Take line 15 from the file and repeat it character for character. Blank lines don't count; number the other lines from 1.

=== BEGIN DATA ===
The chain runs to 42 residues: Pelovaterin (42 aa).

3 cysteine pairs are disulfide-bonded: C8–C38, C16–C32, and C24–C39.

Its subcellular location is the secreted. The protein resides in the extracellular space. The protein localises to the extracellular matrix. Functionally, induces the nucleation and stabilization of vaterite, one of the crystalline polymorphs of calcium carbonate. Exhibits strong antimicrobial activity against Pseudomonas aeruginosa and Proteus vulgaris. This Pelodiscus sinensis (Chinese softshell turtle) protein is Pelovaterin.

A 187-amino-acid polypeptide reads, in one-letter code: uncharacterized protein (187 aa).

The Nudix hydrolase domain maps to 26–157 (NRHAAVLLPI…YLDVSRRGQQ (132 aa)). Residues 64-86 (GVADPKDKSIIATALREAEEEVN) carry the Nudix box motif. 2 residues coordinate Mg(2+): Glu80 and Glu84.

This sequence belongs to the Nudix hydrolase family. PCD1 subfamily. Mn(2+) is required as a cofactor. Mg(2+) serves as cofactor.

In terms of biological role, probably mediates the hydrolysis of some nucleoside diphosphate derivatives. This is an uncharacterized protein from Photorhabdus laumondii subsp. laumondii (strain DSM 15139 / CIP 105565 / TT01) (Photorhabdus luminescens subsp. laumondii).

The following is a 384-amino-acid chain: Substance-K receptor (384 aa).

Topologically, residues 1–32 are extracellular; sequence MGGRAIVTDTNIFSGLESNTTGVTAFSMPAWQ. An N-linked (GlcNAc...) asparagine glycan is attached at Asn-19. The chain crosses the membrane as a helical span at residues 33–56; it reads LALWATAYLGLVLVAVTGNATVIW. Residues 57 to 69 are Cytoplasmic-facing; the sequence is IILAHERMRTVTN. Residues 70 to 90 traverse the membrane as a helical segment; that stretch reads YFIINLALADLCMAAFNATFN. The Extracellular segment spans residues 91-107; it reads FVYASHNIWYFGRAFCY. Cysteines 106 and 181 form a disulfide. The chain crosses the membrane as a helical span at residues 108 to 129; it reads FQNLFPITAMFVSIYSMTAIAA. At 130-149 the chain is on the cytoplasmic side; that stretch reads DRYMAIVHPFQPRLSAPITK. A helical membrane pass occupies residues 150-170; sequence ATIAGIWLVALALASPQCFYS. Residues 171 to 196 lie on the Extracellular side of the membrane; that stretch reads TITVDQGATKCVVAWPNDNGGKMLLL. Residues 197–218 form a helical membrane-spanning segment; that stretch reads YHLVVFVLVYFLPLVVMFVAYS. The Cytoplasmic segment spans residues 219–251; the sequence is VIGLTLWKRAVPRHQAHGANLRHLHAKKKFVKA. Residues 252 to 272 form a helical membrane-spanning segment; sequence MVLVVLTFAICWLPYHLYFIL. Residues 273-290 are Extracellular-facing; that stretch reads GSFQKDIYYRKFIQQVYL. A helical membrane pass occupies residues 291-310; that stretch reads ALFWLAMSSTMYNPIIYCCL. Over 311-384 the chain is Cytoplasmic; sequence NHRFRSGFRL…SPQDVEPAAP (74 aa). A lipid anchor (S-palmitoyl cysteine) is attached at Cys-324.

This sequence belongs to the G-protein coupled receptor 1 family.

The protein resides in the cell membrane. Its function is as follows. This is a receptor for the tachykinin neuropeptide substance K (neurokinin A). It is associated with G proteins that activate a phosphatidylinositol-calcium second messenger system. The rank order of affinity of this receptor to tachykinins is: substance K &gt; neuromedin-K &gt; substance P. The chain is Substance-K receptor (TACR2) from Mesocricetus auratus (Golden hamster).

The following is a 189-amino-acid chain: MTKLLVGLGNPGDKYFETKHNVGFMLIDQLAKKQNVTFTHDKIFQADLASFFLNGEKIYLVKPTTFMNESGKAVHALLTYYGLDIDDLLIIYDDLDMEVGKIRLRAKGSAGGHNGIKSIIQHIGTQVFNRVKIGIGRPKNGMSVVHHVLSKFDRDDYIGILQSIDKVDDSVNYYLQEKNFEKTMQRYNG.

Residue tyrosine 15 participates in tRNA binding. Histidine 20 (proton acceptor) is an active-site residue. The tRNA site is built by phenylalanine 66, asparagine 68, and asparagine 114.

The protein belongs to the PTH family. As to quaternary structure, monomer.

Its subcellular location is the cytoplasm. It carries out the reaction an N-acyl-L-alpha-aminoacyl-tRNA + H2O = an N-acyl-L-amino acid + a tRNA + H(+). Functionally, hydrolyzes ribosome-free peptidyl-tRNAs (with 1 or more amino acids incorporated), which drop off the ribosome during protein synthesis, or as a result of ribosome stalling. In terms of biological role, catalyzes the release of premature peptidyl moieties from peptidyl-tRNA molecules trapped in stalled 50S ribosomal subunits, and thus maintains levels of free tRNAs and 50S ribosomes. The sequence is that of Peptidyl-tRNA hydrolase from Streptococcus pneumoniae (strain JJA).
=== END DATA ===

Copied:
Its subcellular location is the cytoplasm. It carries out the reaction an N-acyl-L-alpha-aminoacyl-tRNA + H2O = an N-acyl-L-amino acid + a tRNA + H(+). Functionally, hydrolyzes ribosome-free peptidyl-tRNAs (with 1 or more amino acids incorporated), which drop off the ribosome during protein synthesis, or as a result of ribosome stalling. In terms of biological role, catalyzes the release of premature peptidyl moieties from peptidyl-tRNA molecules trapped in stalled 50S ribosomal subunits, and thus maintains levels of free tRNAs and 50S ribosomes. The sequence is that of Peptidyl-tRNA hydrolase from Streptococcus pneumoniae (strain JJA).